The VIA signal on the IOUT pin of the PWM controller chip 703 is provided to the non-inverting input of an amplifier U2A, which has an inverting input coupled to one end of each of resistors R3 and R4. The other end of resistor R3 is coupled to GND and the other end of R4 is coupled to the output of amplifier U2A and to one of each of resistors R5 and R7. The other end of resistor R5 is coupled to a node 709 forming an ISHARE BUS. A resistor R6 and a capacitor C1 are coupled in parallel between GND and node 709, and node 709 is further coupled to the non-inverting input of another amplifier U2B. The other end of resistor R7 is coupled to the inverting input of amplifier U2B, to one end of a feedback resistor R8, to one end of a resistor R9 and to one end of another capacitor C2. The other end of resistor R9 is coupled to a source voltage VDD, and the other ends of the resistor R8 and the capacitor C2 are coupled together and to the output of the amplifier U2B. The output of the amplifier U2B is coupled to the gate of a MOSFET Q, having its source coupled to one end of a resistor R10 and its drain coupled to a node 711 forming a junction between voltage divider resistors R11 and R12. The other ends of resistors R10 and R11 are coupled to ground and the other end of the resistor R12 is coupled to VOUT.
The current share system 700 is repeated for each phase of multiple power systems sharing current to drive a common output node developing the VOUT signal. The ISHARE BUS nodes 709 of each current share system 700 are coupled together. In this manner, all of the ISHARE systems are coupled in parallel such that any one system becomes master at any give time while the rest are slaves. VOUT is divided by R11 and R12 at node 711, which is coupled to a voltage error amplifier (e.g., within the PWM controller chip 703). U2A sets the signal amplitude of the ISHARE BUS node 709, and U2B is the ISHARE BUS amplifier. R7 and C2 set the current share bandwidth, and R8 limits the gain of the current share amplifier U2B. R7 and R9 set the maximum load difference between the master system and the slave systems. R10 sets the maximum amount of change of VOUT that the current share system 700 can induce to force current sharing.
In operation, multiple current share systems 700 perform a current share method which monitors the power supply supplying the highest current. The power supply providing the highest current output is defined as the master, whereas the remaining power supplies are slaves. The master controls the ISHARE BUS, where the master may change dynamically depending on loading conditions. The amplitude of the ISHARE BUS indicates the current load of the master. The current share system 700 of each slave power supply compares its internal average current level to that of the ISHARE BUS, and if too low (i.e., lower than the ISHARE BUS), pulls current from the output voltage feedback divider network. In particular, when the inverting input of the amplifier U2B drops below the ISHARE BUS node 709, the amplifier U2B drives Q to draw current from node 711 thereby reducing its voltage. This causes the output voltage VOUT to appear too low to the local power supply, so that it attempts to increase VOUT thereby increasing its output current. Eventually, one of the slaves begins to source more current than the master and becomes master. The current share systems 700 incorporates hysteresis so that any given master stays master for at least a minimum amount of time to prevent undesired oscillations and to prevent thrashing among the multiple current share systems 700.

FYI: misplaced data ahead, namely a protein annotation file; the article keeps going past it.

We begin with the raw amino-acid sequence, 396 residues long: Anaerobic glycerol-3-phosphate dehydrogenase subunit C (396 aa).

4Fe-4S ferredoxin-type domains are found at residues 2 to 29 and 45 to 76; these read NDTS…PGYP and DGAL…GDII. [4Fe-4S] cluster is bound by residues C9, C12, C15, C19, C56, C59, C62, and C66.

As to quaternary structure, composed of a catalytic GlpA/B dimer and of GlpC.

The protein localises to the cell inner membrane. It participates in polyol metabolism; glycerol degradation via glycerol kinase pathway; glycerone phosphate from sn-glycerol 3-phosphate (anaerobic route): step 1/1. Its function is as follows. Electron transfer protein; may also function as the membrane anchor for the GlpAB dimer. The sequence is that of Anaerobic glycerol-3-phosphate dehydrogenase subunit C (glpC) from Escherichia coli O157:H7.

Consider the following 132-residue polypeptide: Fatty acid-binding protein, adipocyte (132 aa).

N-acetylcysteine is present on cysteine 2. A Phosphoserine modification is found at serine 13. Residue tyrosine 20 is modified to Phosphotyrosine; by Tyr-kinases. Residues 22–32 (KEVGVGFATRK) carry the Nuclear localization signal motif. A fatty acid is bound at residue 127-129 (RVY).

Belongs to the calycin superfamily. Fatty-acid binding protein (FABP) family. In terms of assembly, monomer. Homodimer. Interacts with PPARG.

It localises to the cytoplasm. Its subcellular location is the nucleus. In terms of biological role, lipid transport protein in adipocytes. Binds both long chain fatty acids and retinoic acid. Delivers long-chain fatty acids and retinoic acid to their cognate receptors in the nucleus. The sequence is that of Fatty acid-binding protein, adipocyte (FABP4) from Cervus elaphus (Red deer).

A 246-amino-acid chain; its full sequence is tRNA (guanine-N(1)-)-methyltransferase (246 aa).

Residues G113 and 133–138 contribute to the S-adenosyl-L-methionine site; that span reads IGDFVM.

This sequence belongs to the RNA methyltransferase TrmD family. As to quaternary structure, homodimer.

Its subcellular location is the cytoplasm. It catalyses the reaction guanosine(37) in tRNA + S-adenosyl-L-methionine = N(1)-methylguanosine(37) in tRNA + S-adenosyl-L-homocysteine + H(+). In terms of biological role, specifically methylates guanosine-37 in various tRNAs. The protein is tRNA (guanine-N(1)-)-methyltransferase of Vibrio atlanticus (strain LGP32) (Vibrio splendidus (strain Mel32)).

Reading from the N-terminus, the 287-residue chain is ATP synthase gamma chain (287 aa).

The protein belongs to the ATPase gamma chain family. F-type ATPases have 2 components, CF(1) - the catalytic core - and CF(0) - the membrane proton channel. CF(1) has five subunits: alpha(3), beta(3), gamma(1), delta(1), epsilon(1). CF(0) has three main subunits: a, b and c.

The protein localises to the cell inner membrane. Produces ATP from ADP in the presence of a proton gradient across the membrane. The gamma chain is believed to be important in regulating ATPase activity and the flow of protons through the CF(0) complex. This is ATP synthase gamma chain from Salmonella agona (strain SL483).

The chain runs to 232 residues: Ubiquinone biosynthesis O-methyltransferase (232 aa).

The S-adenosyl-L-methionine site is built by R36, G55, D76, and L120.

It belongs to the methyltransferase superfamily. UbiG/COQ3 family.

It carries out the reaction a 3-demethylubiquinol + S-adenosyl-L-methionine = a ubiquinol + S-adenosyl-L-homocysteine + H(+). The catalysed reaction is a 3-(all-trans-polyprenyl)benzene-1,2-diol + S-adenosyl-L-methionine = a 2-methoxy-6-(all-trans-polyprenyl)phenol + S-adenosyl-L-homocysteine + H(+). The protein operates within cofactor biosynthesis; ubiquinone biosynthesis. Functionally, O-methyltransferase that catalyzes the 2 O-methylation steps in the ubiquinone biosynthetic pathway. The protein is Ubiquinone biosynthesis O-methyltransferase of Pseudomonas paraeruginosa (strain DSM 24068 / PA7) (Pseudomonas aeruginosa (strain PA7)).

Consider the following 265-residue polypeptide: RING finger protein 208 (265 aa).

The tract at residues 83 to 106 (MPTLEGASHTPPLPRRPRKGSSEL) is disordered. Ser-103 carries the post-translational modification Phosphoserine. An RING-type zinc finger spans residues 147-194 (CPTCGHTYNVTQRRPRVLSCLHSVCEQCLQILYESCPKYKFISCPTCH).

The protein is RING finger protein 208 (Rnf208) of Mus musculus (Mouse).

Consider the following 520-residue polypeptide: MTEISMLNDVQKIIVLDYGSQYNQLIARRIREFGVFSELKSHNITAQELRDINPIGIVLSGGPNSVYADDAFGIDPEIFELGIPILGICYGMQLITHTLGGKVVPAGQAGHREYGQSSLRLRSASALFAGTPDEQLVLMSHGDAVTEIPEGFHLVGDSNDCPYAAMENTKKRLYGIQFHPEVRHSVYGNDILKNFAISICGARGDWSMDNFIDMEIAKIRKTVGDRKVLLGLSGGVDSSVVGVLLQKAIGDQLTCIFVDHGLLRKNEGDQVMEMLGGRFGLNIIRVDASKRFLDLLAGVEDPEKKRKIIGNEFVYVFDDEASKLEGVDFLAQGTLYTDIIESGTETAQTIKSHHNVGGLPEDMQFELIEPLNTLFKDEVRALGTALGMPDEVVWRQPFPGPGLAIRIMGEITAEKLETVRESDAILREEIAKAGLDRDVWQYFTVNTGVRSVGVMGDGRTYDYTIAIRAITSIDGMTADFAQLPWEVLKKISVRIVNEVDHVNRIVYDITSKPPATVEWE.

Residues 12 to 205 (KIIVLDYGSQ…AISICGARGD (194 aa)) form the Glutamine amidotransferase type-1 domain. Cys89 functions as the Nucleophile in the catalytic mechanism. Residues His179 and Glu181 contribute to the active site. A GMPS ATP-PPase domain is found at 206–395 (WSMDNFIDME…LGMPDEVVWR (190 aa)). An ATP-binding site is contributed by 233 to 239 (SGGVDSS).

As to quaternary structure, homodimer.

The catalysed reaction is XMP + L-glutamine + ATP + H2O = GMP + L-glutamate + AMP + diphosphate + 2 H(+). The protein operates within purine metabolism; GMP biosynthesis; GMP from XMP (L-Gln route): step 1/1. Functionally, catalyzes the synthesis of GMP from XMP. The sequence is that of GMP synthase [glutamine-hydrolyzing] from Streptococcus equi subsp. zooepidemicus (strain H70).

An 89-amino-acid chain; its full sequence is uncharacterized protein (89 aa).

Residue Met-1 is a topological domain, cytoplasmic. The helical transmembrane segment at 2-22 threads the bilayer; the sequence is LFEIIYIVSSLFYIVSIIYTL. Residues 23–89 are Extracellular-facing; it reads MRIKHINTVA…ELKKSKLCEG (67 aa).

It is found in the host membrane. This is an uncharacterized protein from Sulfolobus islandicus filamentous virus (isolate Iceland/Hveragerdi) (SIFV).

An average current limit and control circuit according to an embodiment of the present invention may be used by any PWM power converter requiring a well-behaved current control limit characteristic. The control circuit produces a constant or “brick-wall” current limit behavior so that a maximum current level is not exceeded but instead stays constant under excess load conditions. The output power level remains constant so that the maximum current level is not exceeded but instead the output voltage is allowed to collapse. The control circuit is particularly useful for battery-powered electronic devices including portable or mobile devices and the like in which it is desired to limit the current to a predetermined maximum level. Such configurations may include non-isolated power topologies. Yet the control circuit is also useful for high-powered devices and AC-powered devices such as computer server systems and the like employing isolated power topologies.
Although the present invention has been described in considerable detail with reference to certain preferred versions thereof, other versions and variations are possible and contemplated. Those skilled in the art should appreciate that they can readily use the disclosed conception and specific embodiments as a basis for designing or modifying other structures for providing out the same purposes of the present invention without departing from the spirit and scope of the invention as defined by the appended claims.
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|U.S. Classification||323/276, 363/56.03, 363/17, 323/285, 323/908|
|International Classification||H02M1/00, G05F1/569, H02H7/122, H02M3/335|
|Cooperative Classification||Y10S323/908, H02M3/156, H02M3/3376, H02M2001/0009|
|European Classification||H02M3/156, H02M3/337C|
|Mar 23, 2005||AS||Assignment|